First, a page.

- The Washington Times - Tuesday, February 17, 2004

Paintball guns and light armor are inadequate equipment for training soldiers to fight in combat with deadly weapons, a defense witness said yesterday in the trial of four Muslims charged with conspiracy and preparing to fight the United States.

“They are very different,” said Jessica Sparks, editor of Paintball magazine and the defense’s first witness.

She also told U.S. District Judge Leonie Brinkema in Alexandria that paintball guns are only accurate to about 50 feet, compared with military rifles accurate at more than 100 yards.

The federal government contends that four Washington-area Muslim men used paintball games in Northern Virginia during 2000 and 2001 to learn battle tactics in preparation for fighting U.S. forces in Afghanistan.

To show that paintball is more mainstream than covert, Ms. Sparks also said the equipment is available at most sporting-goods stores and at big retailers such as Wal-Mart.

She also identified photographs of two U.S. judges engaged in paintball games.

Ms. Sparks was called to testify in the middle of the prosecution’s case.

Prosecuting attorneys yesterday called Kwaja Mahmood Hasan, a 27-year-old associate of the men on trial. He testified about traveling with three other paintball players to Pakistan after the September 11 attacks to train with Lashkar-e-Taiba in preparation for an anticipated invasion of Afghanistan by the U.S. military.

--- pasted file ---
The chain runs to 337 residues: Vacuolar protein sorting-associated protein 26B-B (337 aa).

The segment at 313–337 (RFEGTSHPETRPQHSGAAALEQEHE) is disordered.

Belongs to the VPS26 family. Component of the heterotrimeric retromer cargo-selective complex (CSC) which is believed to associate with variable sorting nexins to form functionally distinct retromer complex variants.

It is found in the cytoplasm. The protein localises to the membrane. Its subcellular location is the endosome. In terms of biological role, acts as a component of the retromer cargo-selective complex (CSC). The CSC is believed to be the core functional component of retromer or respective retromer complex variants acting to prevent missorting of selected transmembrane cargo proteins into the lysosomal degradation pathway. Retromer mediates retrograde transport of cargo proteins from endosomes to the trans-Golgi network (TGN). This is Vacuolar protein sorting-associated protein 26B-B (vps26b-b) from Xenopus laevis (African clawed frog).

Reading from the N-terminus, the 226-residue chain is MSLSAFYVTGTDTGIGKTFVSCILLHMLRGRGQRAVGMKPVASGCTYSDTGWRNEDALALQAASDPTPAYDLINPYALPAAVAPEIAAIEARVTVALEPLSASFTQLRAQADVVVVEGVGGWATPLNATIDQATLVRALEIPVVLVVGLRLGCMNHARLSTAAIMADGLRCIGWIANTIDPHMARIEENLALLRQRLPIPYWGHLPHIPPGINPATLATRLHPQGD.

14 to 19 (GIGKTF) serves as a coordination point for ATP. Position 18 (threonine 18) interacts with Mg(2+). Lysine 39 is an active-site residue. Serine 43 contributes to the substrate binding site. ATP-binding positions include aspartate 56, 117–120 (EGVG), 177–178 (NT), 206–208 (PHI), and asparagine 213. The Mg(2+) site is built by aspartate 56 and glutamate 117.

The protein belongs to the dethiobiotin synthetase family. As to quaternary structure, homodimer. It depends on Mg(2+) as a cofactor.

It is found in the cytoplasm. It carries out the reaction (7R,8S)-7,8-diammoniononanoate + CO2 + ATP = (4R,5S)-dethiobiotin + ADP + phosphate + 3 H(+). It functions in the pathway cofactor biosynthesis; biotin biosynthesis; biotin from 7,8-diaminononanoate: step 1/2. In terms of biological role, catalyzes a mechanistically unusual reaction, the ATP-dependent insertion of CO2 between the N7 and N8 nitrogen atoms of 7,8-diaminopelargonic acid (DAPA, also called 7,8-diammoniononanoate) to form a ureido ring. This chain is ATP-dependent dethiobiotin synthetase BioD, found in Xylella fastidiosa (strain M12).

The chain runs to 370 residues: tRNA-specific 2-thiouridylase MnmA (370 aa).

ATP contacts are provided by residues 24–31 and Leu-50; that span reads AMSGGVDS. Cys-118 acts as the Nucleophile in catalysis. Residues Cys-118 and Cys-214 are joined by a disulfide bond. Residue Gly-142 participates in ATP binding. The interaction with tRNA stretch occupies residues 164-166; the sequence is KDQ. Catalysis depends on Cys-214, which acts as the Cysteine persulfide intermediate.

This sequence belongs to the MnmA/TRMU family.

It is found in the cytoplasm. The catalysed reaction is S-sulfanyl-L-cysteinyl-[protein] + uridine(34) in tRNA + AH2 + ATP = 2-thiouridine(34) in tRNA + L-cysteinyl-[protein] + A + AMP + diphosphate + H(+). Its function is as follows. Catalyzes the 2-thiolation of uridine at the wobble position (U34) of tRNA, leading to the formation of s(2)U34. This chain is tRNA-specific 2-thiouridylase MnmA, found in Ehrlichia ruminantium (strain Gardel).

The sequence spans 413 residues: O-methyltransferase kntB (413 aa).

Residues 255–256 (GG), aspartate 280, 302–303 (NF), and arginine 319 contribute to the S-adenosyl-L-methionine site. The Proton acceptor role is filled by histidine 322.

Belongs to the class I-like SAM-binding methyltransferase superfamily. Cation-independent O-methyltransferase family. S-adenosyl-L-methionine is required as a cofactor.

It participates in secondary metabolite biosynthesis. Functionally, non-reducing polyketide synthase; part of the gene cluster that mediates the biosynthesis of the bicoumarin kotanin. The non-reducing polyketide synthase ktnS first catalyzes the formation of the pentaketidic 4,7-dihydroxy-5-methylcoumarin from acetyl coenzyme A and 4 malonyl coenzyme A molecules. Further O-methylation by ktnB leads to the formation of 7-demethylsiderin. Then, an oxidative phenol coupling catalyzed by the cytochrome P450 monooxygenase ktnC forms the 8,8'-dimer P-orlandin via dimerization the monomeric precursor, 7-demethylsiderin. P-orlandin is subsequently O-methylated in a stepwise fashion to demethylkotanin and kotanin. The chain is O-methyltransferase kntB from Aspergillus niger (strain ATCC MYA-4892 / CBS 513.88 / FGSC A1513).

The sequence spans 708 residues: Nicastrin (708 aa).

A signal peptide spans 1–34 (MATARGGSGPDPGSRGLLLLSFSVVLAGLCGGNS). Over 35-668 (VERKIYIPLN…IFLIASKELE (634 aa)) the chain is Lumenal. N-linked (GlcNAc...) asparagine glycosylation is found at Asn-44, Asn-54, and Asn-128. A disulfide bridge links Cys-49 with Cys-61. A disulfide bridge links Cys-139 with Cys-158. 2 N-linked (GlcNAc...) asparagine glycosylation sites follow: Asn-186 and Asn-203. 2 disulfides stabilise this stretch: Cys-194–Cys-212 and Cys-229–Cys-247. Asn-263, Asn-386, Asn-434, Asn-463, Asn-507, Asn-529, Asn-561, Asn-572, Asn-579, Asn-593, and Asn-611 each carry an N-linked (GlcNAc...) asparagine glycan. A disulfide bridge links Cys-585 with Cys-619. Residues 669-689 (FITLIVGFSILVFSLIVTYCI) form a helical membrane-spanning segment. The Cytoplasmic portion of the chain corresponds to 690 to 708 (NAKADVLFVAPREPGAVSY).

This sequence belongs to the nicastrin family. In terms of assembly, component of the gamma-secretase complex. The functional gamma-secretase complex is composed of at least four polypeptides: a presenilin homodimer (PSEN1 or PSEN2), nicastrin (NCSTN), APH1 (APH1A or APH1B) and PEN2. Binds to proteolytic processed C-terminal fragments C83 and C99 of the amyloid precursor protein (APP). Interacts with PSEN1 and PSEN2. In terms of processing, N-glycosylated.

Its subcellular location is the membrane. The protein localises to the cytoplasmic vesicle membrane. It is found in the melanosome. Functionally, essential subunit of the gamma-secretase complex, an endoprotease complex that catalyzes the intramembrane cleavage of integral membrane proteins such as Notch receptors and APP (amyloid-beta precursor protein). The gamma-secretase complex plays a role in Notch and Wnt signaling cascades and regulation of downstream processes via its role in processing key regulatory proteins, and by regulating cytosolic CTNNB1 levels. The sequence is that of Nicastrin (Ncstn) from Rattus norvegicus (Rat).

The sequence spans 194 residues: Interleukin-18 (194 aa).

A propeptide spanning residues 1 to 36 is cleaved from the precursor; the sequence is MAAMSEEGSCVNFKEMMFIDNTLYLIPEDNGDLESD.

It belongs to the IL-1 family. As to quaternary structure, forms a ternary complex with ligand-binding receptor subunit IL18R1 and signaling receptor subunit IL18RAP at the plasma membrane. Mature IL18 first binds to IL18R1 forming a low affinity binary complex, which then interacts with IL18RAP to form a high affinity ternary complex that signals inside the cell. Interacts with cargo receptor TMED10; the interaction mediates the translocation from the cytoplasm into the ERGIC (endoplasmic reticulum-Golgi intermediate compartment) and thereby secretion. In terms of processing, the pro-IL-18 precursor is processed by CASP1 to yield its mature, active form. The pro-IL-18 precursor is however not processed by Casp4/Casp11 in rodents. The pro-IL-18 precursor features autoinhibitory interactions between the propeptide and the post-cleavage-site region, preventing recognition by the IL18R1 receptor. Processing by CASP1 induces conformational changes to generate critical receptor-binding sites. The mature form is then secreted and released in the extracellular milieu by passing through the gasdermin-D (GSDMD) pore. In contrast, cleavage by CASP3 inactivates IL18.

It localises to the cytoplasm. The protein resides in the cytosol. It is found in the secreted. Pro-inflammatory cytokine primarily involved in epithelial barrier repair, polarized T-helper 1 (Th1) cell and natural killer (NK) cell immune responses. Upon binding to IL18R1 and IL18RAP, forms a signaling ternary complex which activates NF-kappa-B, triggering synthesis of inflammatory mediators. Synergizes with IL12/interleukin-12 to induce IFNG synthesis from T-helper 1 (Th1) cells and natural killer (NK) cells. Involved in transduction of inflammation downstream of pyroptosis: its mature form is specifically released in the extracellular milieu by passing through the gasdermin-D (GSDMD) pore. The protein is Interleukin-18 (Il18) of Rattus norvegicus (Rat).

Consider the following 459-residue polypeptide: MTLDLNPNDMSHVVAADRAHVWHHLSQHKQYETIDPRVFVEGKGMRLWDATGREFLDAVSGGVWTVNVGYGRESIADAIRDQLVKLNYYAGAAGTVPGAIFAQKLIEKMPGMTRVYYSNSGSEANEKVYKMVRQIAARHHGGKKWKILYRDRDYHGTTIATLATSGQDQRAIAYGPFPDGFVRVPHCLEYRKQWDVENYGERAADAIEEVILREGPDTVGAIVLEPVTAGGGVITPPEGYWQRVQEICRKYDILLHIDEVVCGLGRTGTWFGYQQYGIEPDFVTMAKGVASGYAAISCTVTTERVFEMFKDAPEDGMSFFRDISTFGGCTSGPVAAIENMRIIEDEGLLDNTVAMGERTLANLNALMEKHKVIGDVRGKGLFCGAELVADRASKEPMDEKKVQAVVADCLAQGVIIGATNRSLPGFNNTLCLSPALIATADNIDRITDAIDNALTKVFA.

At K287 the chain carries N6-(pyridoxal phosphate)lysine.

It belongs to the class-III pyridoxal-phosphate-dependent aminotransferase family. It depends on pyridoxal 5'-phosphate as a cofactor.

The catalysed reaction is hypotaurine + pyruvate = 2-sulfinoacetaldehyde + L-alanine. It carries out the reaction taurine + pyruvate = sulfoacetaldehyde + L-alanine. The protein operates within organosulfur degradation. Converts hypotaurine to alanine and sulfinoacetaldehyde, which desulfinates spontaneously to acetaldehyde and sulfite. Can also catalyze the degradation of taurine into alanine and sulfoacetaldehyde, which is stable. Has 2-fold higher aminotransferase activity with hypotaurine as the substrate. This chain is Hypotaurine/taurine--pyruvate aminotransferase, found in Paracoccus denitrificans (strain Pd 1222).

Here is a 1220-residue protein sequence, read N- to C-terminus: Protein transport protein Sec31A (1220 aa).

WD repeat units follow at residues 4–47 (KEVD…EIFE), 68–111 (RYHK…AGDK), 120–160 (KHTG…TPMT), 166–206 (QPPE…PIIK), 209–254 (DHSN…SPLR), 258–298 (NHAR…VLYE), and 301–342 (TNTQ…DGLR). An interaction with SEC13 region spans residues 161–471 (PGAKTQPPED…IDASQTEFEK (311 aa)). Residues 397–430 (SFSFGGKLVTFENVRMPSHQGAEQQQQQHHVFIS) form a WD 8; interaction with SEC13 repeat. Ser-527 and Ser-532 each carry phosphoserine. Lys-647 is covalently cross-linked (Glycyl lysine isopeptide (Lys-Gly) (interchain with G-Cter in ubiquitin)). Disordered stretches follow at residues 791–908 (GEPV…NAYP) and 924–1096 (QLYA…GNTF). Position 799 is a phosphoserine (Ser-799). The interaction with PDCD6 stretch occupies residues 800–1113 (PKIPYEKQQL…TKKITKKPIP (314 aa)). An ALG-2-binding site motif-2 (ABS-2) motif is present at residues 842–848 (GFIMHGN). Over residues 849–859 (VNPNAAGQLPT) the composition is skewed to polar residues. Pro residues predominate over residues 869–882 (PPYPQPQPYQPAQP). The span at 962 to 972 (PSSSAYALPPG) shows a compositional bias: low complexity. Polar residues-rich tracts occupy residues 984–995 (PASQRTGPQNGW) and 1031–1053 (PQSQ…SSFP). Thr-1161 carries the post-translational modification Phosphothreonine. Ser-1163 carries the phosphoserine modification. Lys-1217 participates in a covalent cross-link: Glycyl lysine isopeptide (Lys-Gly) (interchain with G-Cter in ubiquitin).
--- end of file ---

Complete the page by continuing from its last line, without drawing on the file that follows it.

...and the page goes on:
Hasan, a graduate of Marymount University in Arlington, is one of six defendants who pleaded guilty in agreements with the prosecution. He said he hopes his testimony will reduce his sentence of 11 years in prison.

On trial are Masoud Ahmad Khan, 32, of Gaithersburg; Seifullah Chapman, 30, of Alexandria; Hammad Abdur-Raheem, and Caliph Basha Ibn Abdur-Raheem, no relation. Mr. Khan remains in jail and has appeared in court wearing green jailhouse coveralls. The others are free on bail.

Hasan yesterday said he was urged to go to Pakistan during a meeting Sept. 16, 2001. The urging came from Ali al-Timini, 39, an Islamic scholar and an official for the Center for Islamic Information and Education in Falls Church, he said.

During the meeting, American taxpayers were identified as “legitimate targets” and it was predicted that U.S. forces would retaliate with an attack on Afghanistan, Hasan testified.

“At that moment, I was happy,” said Hasan, who decided to travel to Pakistan, where he was born. However, Hasan said he renounced his anti-American stance when he returned from five weeks’ training in Pakistan.

The training with AK-47 rifles, handguns and rocket-propelled grenades reportedly took place on the top of a remote Ibn Masood mountain. Other Muslims training there were Mr. Khan and Yong Ki Kwan, 28, of Fairfax, Hasan said.

The trainees once hid for three or four hours on a mountainside while Pakistani intelligence officers searched the training camp for “foreigners,” Hasan said.

Hasan said he returned to America after he heard U.S. forces had nearly defeated the Taliban and leader Mullah Mohammed Omar had ceased calling for Muslims to aid Afghanistan.

“We started hearing reports from the BBC that the war was coming to a quick end,” Hasan testified, recalling his time at the mountaintop camp.

• This article is based in part on wire service reports.

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